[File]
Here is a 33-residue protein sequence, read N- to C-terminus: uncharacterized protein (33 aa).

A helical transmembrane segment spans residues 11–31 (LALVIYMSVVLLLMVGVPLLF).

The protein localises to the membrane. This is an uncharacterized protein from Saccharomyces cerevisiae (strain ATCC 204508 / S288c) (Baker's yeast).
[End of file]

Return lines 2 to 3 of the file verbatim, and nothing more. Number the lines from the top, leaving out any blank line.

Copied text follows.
A helical transmembrane segment spans residues 11–31 (LALVIYMSVVLLLMVGVPLLF).

The protein localises to the membrane. This is an uncharacterized protein from Saccharomyces cerevisiae (strain ATCC 204508 / S288c) (Baker's yeast).